I will try to give you insight from both "sides" if you will, Carrie.
First off, personally, as an OB nurse in the hospital setting, I try very hard to understand these ladies and their loved ones are not coming into my care by choice and I am ever-mindful and respectful of that. I know these families are upset and often very intimidated by the hospital environment and I try to remember that as I care for them. I also know far too many undesireable interventions occur in hospital birthing and this is often why they avoid seeking our care in the first place. It's a very unhappy situation for them when they come to the hospital.
But you have to remember: success and gaining trust is a two-way street and this would ALSO depend on the attitude of the home birthing family. I have seen quite a few come in who were VERY, VERY hostile and angry (understandably) about the loss of the birthing experience they hoped and longed for. I have seen them and their midwives come in and be out and out rude and disrespectful of staff from the get-go, before we even attempt to touch them. I have seen others whom I could win over with respectful treatment not only of them---- but their midwives, as they know them best. I always include their midwives, doulas and family members in the plan of care when they come in. All in all, like with anything, we have had some very bad and good experiences with home-birthers who came in to deliver----they vary in the spectrum.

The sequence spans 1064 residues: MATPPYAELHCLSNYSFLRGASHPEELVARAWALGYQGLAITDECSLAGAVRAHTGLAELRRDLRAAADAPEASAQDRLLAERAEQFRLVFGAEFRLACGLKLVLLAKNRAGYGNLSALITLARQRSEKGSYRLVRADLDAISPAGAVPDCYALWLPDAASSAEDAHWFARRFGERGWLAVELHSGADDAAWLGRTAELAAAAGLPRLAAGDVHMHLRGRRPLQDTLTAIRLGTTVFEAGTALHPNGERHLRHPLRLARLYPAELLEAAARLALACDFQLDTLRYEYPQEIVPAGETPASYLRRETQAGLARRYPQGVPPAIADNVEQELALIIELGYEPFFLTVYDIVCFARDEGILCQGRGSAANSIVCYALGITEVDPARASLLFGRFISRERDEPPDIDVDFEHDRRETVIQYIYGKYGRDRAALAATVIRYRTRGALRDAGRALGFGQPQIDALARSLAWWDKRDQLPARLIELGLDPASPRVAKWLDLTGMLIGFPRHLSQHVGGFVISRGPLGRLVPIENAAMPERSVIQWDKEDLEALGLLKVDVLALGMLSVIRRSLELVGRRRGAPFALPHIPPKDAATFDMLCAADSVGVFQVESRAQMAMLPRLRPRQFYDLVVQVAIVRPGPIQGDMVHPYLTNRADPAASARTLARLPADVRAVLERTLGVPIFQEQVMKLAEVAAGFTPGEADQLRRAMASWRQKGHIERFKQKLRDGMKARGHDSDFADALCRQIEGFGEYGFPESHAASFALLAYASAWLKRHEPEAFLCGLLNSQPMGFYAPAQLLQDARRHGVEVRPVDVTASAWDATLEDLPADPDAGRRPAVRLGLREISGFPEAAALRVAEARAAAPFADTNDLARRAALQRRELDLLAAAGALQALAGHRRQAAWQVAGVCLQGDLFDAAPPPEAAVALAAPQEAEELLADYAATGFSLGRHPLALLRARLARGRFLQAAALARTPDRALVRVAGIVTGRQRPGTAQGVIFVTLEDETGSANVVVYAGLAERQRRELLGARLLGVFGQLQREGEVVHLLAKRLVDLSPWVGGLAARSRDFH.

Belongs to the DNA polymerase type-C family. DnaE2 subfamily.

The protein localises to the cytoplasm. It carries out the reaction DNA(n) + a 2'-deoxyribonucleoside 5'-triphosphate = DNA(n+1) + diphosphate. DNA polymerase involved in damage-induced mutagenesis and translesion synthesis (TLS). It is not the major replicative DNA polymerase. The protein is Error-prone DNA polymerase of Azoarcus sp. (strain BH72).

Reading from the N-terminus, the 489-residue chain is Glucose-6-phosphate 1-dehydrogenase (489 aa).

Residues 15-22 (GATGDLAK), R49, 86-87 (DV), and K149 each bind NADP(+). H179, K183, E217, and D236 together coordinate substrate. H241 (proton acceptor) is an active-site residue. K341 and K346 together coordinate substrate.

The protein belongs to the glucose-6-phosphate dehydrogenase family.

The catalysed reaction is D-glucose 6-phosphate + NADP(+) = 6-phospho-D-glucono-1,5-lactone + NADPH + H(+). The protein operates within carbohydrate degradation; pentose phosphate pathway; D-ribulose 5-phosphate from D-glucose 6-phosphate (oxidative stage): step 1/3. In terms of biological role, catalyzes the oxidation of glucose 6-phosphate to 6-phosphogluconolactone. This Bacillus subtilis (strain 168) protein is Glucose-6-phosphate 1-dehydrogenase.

I will say, I am only a fallible human. For me, it is exceedingly hard to deal with hostile folks who won't let us care for them according to hospital and obstetric policies set (not by our choices). It's very difficult and unpleasant to deal with folks who fight you tooth and nail all along the way, while you do your best to care for them with respect and kindness. You have a very short time to gain trust and get to know them, as you know NOTHING about them when they hit your door for (often emergent) care.......
Yes, once they hit our doors, we are all left with few choices, they as well as us, so the situation is challenging at best at the outset. THIS may be why you see your coworkers "acting as if it's the worst thing ever".......no nurse wants to upset and/or antagonize patients in his/her care. But when nurses and doctors are hit with open and frank hostility from the minute they meet these families and their caregivers, it's very difficult to surmount the personal feelings that arise within them to become defensive. I do my best, that much I can guarantee. And it's hard to fail at gaining trust and pleasing the people I care for, no matter who they may be.
As always, Carrie, there is more than one side to the story.......and as you gain experience, you will see that.